In 2003, because of respondent's inability to provide proper care for Amber, the Mecklenburg County Department of Social Services, Youth and Family Services Division ("YFS"), became involved with respondent's family and began providing "Family Intervention" services. At the time, respondent was failing to pay consistent attention to Amber's medical needs. Approximately 40 doctor's appointments were either cancelled or simply missed, in spite of the fact that Amber suffered from poor weight gain and severe eczema. Respondent's housing situation was also not stable, and she spent periods of time living with various relatives.Although not employed, respondent receives social security benefits.
    In early 2004, Amber went to live with her maternal grandmother for four months, until respondent obtained housing in May 2004 and took the child back. After re-assuming responsibility for Amber, respondent continued to miss the child's medical appointments.
    On 6 July 2004, YFS filed a petition alleging that Amber was neglected and dependent. On 16 August 2004, the district court adjudicated Amber a neglected and dependent juvenile and continued custody of the child with YFS. Following a disposition hearing on 2 November 2004, the trial court ordered respondent to comply with a mediated case plan that had been previously entered into by the parties. The mediated case plan required respondent to complete a F.I.R.S.T. assessment; cooperate with and follow the recommendations of an in-home parent educator; demonstrate acquired skills to the satisfaction of the parent educator; follow the recommendations of a parenting capacity evaluation; attend Amber's medical appointments; maintain sufficient income to meet the child's needs; maintain an appropriate, safe, and stable living environment; participate in supervised visitation; and continue contact with her social worker.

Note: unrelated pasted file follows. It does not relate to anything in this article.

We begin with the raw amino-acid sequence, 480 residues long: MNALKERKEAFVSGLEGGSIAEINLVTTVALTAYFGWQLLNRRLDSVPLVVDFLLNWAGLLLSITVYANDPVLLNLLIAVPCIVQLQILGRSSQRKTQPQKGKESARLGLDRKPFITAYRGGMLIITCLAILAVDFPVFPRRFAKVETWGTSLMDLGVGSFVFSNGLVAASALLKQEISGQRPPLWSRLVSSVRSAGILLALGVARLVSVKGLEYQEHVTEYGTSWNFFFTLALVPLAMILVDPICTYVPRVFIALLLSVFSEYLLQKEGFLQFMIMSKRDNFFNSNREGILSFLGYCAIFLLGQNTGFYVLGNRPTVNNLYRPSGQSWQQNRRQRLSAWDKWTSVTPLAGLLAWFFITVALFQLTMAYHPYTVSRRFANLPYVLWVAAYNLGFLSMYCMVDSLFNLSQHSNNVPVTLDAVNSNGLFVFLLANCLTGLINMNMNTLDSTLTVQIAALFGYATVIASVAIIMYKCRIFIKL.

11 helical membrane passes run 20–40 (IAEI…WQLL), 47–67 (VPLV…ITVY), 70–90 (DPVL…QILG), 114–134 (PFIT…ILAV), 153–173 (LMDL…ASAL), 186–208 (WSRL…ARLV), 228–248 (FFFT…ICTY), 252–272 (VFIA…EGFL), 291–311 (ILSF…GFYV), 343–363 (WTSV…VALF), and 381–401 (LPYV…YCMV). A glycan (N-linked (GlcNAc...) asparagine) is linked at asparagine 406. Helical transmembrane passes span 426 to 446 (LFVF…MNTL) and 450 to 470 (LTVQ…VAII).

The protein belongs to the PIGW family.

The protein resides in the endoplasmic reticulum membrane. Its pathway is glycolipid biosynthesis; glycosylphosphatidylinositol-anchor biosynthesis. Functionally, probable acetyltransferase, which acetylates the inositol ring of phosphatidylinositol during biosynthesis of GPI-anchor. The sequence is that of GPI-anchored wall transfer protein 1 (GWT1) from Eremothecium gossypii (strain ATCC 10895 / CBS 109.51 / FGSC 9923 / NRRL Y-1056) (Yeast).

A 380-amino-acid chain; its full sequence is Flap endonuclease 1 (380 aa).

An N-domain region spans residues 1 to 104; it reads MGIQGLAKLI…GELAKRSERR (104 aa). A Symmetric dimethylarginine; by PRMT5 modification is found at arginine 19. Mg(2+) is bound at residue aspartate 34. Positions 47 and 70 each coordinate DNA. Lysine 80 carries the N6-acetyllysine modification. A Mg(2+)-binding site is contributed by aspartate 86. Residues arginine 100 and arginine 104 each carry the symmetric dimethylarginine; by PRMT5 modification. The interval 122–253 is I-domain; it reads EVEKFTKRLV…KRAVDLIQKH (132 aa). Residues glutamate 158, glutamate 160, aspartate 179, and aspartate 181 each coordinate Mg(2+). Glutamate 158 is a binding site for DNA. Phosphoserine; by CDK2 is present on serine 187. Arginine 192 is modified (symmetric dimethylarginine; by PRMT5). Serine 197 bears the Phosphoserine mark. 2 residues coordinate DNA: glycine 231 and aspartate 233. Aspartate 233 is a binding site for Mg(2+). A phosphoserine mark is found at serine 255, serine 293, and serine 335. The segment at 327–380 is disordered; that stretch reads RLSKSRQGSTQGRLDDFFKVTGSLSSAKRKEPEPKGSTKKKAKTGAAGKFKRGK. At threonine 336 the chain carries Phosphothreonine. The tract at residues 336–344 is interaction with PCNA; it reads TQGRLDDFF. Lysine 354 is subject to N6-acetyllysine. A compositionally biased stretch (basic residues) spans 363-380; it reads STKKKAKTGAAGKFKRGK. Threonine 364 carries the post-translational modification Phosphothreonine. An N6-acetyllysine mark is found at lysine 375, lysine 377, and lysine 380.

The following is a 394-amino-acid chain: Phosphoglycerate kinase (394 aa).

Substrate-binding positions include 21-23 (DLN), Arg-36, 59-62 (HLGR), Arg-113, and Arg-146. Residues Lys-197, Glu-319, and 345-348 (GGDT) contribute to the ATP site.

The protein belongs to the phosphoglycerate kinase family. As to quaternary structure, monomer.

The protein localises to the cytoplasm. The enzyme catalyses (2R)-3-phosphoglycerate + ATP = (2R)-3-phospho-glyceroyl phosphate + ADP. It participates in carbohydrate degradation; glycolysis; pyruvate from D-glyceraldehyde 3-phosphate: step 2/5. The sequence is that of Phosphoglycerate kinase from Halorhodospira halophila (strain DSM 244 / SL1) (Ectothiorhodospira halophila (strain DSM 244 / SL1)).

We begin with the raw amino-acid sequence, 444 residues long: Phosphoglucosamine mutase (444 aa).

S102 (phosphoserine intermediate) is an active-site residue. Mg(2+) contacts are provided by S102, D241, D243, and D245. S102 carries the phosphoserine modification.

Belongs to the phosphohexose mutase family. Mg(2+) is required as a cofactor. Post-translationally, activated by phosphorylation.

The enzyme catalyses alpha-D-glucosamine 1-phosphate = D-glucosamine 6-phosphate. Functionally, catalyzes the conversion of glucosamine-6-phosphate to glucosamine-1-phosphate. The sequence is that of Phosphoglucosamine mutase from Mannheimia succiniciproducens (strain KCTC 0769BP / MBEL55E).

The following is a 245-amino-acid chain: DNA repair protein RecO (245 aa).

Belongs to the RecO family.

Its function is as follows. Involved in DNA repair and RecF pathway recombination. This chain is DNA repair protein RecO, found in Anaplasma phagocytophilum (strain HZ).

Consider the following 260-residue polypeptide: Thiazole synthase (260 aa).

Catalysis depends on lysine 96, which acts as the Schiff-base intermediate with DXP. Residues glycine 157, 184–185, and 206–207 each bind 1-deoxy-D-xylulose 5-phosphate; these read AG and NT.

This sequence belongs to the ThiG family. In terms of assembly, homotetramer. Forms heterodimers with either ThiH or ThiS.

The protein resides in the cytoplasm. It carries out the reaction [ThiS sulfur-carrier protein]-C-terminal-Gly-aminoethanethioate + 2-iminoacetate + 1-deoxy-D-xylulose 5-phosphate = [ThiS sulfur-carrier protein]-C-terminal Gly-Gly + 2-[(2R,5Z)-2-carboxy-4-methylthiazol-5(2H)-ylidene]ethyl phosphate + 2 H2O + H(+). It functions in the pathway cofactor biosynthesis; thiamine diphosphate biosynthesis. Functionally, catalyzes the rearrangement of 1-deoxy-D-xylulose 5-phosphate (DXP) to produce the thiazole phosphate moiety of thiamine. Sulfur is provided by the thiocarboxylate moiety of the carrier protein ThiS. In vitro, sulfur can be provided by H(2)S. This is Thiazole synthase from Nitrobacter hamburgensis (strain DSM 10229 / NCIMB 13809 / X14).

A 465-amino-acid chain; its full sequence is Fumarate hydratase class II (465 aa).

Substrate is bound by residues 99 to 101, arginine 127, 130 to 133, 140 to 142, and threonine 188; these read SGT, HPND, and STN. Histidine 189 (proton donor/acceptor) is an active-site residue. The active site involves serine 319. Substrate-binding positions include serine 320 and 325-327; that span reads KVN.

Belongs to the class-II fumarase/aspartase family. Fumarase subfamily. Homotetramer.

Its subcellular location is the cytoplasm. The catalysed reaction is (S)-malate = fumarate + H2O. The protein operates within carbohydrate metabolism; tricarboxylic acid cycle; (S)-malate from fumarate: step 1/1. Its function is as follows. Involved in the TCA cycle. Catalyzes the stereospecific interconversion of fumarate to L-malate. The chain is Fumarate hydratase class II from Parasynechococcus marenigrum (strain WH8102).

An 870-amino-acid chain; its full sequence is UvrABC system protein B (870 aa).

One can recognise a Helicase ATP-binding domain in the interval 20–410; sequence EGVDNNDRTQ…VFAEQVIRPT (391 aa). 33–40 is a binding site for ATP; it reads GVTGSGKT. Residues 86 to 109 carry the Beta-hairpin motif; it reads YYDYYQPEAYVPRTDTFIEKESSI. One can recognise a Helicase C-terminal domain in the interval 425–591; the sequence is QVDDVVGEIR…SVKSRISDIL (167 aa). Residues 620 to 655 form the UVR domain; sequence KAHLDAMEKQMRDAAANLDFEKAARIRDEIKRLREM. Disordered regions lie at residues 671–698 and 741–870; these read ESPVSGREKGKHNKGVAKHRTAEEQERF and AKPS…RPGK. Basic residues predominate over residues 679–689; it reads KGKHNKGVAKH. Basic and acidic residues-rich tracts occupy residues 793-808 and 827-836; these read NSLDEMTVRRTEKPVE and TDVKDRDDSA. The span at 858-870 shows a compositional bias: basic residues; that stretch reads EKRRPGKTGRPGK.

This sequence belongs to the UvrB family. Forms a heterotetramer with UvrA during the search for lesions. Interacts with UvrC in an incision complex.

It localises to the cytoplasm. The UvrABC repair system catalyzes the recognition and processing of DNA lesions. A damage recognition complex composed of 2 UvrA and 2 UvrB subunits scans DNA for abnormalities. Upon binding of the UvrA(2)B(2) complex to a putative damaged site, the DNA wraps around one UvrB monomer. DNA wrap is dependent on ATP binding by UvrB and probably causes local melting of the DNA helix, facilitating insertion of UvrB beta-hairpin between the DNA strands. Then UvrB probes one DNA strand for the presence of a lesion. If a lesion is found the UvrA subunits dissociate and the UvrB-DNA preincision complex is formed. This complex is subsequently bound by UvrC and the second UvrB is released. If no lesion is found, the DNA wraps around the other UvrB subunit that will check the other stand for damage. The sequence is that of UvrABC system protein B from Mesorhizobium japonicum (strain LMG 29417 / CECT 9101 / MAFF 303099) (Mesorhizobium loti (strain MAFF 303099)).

In March 2005, shortly after Jack, Amber's younger sibling, was born, YFS filed another juvenile petition and obtained non- secure custody over Jack as well. At the time of Jack's birth, respondent had not paid her gas bill and had no heat in her home. In addition, Dr. Bruce Duthie, after completing a parenting capacity evaluation of respondent, concluded that respondent is "not able to function as the primary custodial parent." The evaluation further concluded that respondent suffered from a combination of mild mental retardation and a personality disorder. Against this backdrop, the district court adjudicated Jack as a dependent juvenile and continued custody with YFS on 13 June 2005.